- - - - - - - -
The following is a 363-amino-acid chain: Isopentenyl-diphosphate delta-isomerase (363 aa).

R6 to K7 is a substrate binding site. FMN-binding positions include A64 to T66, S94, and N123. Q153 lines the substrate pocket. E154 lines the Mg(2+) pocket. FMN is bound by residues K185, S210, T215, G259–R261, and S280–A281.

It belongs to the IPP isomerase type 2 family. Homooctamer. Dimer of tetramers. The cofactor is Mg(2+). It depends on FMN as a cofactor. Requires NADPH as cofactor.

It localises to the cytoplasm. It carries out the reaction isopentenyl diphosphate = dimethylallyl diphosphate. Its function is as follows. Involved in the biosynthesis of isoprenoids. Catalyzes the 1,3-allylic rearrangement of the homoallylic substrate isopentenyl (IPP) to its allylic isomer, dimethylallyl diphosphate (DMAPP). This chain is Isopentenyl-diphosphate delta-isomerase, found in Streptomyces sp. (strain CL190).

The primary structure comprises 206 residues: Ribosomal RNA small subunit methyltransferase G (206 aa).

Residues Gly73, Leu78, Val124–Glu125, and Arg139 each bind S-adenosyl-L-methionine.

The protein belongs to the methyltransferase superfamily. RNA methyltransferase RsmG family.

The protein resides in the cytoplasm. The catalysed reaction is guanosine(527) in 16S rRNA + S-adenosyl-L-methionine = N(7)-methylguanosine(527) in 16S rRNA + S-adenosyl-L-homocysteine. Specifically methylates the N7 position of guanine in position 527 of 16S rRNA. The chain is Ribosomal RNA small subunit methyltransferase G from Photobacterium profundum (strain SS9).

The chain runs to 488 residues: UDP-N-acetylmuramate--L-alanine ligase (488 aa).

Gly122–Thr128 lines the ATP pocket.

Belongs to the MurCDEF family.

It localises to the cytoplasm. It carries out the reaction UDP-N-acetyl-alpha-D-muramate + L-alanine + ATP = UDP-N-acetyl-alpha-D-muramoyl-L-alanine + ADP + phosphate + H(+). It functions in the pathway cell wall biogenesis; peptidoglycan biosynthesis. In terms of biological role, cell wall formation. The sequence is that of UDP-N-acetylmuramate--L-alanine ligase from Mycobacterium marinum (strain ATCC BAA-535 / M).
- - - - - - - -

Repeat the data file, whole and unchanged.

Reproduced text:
The following is a 363-amino-acid chain: Isopentenyl-diphosphate delta-isomerase (363 aa).

R6 to K7 is a substrate binding site. FMN-binding positions include A64 to T66, S94, and N123. Q153 lines the substrate pocket. E154 lines the Mg(2+) pocket. FMN is bound by residues K185, S210, T215, G259–R261, and S280–A281.

It belongs to the IPP isomerase type 2 family. Homooctamer. Dimer of tetramers. The cofactor is Mg(2+). It depends on FMN as a cofactor. Requires NADPH as cofactor.

It localises to the cytoplasm. It carries out the reaction isopentenyl diphosphate = dimethylallyl diphosphate. Its function is as follows. Involved in the biosynthesis of isoprenoids. Catalyzes the 1,3-allylic rearrangement of the homoallylic substrate isopentenyl (IPP) to its allylic isomer, dimethylallyl diphosphate (DMAPP). This chain is Isopentenyl-diphosphate delta-isomerase, found in Streptomyces sp. (strain CL190).

The primary structure comprises 206 residues: Ribosomal RNA small subunit methyltransferase G (206 aa).

Residues Gly73, Leu78, Val124–Glu125, and Arg139 each bind S-adenosyl-L-methionine.

The protein belongs to the methyltransferase superfamily. RNA methyltransferase RsmG family.

The protein resides in the cytoplasm. The catalysed reaction is guanosine(527) in 16S rRNA + S-adenosyl-L-methionine = N(7)-methylguanosine(527) in 16S rRNA + S-adenosyl-L-homocysteine. Specifically methylates the N7 position of guanine in position 527 of 16S rRNA. The chain is Ribosomal RNA small subunit methyltransferase G from Photobacterium profundum (strain SS9).

The chain runs to 488 residues: UDP-N-acetylmuramate--L-alanine ligase (488 aa).

Gly122–Thr128 lines the ATP pocket.

Belongs to the MurCDEF family.

It localises to the cytoplasm. It carries out the reaction UDP-N-acetyl-alpha-D-muramate + L-alanine + ATP = UDP-N-acetyl-alpha-D-muramoyl-L-alanine + ADP + phosphate + H(+). It functions in the pathway cell wall biogenesis; peptidoglycan biosynthesis. In terms of biological role, cell wall formation. The sequence is that of UDP-N-acetylmuramate--L-alanine ligase from Mycobacterium marinum (strain ATCC BAA-535 / M).